Consider a Q-matrix on a countable state space. (A Q-matrix is a matrix whose rows sum up to $0$, with nonpositive finite diagonal entries and nonnegative off-diagonal entries.)

As explained for example in the book of Norris on Markov chains, every Q-matrix (without any further assumptions) defines a transition function (given by the minimal nonnegative solution of the corresponding backward equation).

Is the the semigroup associated to this minimal transition function always Feller? (definition of Feller: functions vanishing at infinity are mapped into functions vanishing at infinity).

I know that in general, not every continuous time Markov chain is Feller, but I guess that for these minimal chains it is always true without further assumptions on $Q$. Though I didn't find a statement like this in the books I consulted.

Does anybody have a reference/proof/counterexample?

  • $\begingroup$ Isn't it that any transition function there is a correspondent $Q$-matrix? $\endgroup$
    – Ilya
    Feb 13 '12 at 10:09
  • $\begingroup$ Why should this imply Feller property? $\endgroup$
    – Hans
    Feb 13 '12 at 14:08
  • $\begingroup$ It shouldn't: I was thinking that you can take a process which is not a Feller and deduce a $Q$-matrix from it and then show that the minimal solution for the backward problem with such $Q$-matrix is not Feller. However, for this purpose one has to show that the original process is the least solution. I don't know though if there are sufficient conditions for the backward equation has the unique solution among non-negative ones. $\endgroup$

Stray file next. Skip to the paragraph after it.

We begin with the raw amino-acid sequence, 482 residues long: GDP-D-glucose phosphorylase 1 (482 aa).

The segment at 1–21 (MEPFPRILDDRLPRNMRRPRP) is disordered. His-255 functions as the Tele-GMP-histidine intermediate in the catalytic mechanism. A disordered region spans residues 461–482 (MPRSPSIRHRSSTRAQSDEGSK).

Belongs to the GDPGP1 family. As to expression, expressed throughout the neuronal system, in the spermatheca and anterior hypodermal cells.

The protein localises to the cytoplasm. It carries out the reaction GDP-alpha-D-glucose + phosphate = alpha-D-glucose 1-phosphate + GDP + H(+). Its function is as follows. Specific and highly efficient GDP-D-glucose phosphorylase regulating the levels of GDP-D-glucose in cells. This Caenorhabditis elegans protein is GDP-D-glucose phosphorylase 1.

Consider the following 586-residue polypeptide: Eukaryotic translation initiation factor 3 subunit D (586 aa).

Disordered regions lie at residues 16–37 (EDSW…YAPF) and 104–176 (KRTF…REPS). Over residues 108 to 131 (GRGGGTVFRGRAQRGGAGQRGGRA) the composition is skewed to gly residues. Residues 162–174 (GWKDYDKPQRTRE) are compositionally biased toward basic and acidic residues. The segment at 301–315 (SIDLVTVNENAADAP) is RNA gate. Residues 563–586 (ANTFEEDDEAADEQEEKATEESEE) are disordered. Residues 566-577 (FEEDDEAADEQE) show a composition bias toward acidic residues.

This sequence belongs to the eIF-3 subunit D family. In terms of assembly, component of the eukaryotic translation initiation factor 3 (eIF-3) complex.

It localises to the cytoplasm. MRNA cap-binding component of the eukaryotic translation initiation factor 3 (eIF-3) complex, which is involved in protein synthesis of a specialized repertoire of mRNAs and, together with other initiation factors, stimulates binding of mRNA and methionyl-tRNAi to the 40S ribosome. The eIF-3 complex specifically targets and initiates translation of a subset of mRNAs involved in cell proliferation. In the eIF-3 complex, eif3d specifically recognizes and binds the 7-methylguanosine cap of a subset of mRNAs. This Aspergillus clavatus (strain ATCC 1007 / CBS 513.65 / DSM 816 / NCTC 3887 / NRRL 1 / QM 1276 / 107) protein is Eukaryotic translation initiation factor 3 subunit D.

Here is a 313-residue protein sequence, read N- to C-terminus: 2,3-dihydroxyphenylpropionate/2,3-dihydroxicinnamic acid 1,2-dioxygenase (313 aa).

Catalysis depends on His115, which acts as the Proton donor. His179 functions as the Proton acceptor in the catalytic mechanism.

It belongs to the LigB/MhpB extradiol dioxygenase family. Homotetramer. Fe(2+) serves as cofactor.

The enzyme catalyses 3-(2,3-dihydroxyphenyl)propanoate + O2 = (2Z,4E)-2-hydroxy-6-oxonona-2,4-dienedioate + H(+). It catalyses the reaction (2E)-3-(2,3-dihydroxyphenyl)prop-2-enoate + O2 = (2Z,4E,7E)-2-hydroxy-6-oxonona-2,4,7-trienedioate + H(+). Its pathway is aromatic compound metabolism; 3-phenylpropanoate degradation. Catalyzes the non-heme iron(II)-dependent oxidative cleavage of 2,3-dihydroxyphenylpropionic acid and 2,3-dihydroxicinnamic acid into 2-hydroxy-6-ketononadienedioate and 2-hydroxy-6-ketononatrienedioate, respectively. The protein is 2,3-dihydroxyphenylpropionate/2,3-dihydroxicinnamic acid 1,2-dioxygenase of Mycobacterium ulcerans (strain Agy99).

– Ilya
    Feb 13 '12 at 14:13
  • $\begingroup$ I see waht you mean now. There is also another problem: in general the Q-matrix of a (standard) transition function is not as nice as I defined it (the diagonal entries could be infinite, or the row sum positive). This restricts the possible non Feller counterexamples even more. A typical condition which implies uniquness for the backward equation is the rates to be uniformly bounded. But this implies also the Feller property, so it wouldn't help. Let me know if you have further ideas! thanks. $\endgroup$
    – Hans
    Feb 13 '12 at 14:58

Not every continuous time minimal Markov chain has the Feller property. See a counterexample.


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